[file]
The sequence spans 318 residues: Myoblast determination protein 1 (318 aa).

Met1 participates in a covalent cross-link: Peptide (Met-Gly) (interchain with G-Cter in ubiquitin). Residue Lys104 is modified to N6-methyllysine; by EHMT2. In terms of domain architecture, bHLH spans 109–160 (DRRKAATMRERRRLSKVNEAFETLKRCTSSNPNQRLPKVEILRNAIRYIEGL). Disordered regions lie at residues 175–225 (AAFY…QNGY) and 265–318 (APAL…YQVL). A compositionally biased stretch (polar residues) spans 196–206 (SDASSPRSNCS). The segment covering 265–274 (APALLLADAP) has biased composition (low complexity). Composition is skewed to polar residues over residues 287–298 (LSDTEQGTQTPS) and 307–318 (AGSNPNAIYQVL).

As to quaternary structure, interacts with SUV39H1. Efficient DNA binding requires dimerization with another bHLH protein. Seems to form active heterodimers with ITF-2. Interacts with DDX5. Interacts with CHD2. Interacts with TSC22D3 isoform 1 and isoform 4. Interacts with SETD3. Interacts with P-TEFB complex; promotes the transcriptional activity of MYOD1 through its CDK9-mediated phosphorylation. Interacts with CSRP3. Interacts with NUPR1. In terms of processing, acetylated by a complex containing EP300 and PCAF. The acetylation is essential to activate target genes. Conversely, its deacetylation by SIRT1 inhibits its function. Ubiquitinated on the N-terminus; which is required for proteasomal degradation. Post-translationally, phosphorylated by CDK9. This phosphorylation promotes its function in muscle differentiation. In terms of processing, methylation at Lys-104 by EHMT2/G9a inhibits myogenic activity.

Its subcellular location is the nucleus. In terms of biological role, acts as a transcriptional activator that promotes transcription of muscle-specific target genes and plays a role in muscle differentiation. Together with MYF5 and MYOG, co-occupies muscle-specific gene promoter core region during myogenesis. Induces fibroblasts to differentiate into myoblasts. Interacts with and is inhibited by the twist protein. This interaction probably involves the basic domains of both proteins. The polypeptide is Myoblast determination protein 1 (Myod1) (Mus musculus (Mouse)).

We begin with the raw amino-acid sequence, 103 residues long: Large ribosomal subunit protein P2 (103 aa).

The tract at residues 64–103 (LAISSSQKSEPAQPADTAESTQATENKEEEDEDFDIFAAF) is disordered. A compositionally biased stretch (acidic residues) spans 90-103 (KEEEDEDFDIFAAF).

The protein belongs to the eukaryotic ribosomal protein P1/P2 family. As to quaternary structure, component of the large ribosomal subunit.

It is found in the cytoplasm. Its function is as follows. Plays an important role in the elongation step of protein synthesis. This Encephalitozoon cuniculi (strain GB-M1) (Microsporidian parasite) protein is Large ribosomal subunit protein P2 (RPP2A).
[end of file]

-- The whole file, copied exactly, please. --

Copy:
The sequence spans 318 residues: Myoblast determination protein 1 (318 aa).

Met1 participates in a covalent cross-link: Peptide (Met-Gly) (interchain with G-Cter in ubiquitin). Residue Lys104 is modified to N6-methyllysine; by EHMT2. In terms of domain architecture, bHLH spans 109–160 (DRRKAATMRERRRLSKVNEAFETLKRCTSSNPNQRLPKVEILRNAIRYIEGL). Disordered regions lie at residues 175–225 (AAFY…QNGY) and 265–318 (APAL…YQVL). A compositionally biased stretch (polar residues) spans 196–206 (SDASSPRSNCS). The segment covering 265–274 (APALLLADAP) has biased composition (low complexity). Composition is skewed to polar residues over residues 287–298 (LSDTEQGTQTPS) and 307–318 (AGSNPNAIYQVL).

As to quaternary structure, interacts with SUV39H1. Efficient DNA binding requires dimerization with another bHLH protein. Seems to form active heterodimers with ITF-2. Interacts with DDX5. Interacts with CHD2. Interacts with TSC22D3 isoform 1 and isoform 4. Interacts with SETD3. Interacts with P-TEFB complex; promotes the transcriptional activity of MYOD1 through its CDK9-mediated phosphorylation. Interacts with CSRP3. Interacts with NUPR1. In terms of processing, acetylated by a complex containing EP300 and PCAF. The acetylation is essential to activate target genes. Conversely, its deacetylation by SIRT1 inhibits its function. Ubiquitinated on the N-terminus; which is required for proteasomal degradation. Post-translationally, phosphorylated by CDK9. This phosphorylation promotes its function in muscle differentiation. In terms of processing, methylation at Lys-104 by EHMT2/G9a inhibits myogenic activity.

Its subcellular location is the nucleus. In terms of biological role, acts as a transcriptional activator that promotes transcription of muscle-specific target genes and plays a role in muscle differentiation. Together with MYF5 and MYOG, co-occupies muscle-specific gene promoter core region during myogenesis. Induces fibroblasts to differentiate into myoblasts. Interacts with and is inhibited by the twist protein. This interaction probably involves the basic domains of both proteins. The polypeptide is Myoblast determination protein 1 (Myod1) (Mus musculus (Mouse)).

We begin with the raw amino-acid sequence, 103 residues long: Large ribosomal subunit protein P2 (103 aa).

The tract at residues 64–103 (LAISSSQKSEPAQPADTAESTQATENKEEEDEDFDIFAAF) is disordered. A compositionally biased stretch (acidic residues) spans 90-103 (KEEEDEDFDIFAAF).

The protein belongs to the eukaryotic ribosomal protein P1/P2 family. As to quaternary structure, component of the large ribosomal subunit.

It is found in the cytoplasm. Its function is as follows. Plays an important role in the elongation step of protein synthesis. This Encephalitozoon cuniculi (strain GB-M1) (Microsporidian parasite) protein is Large ribosomal subunit protein P2 (RPP2A).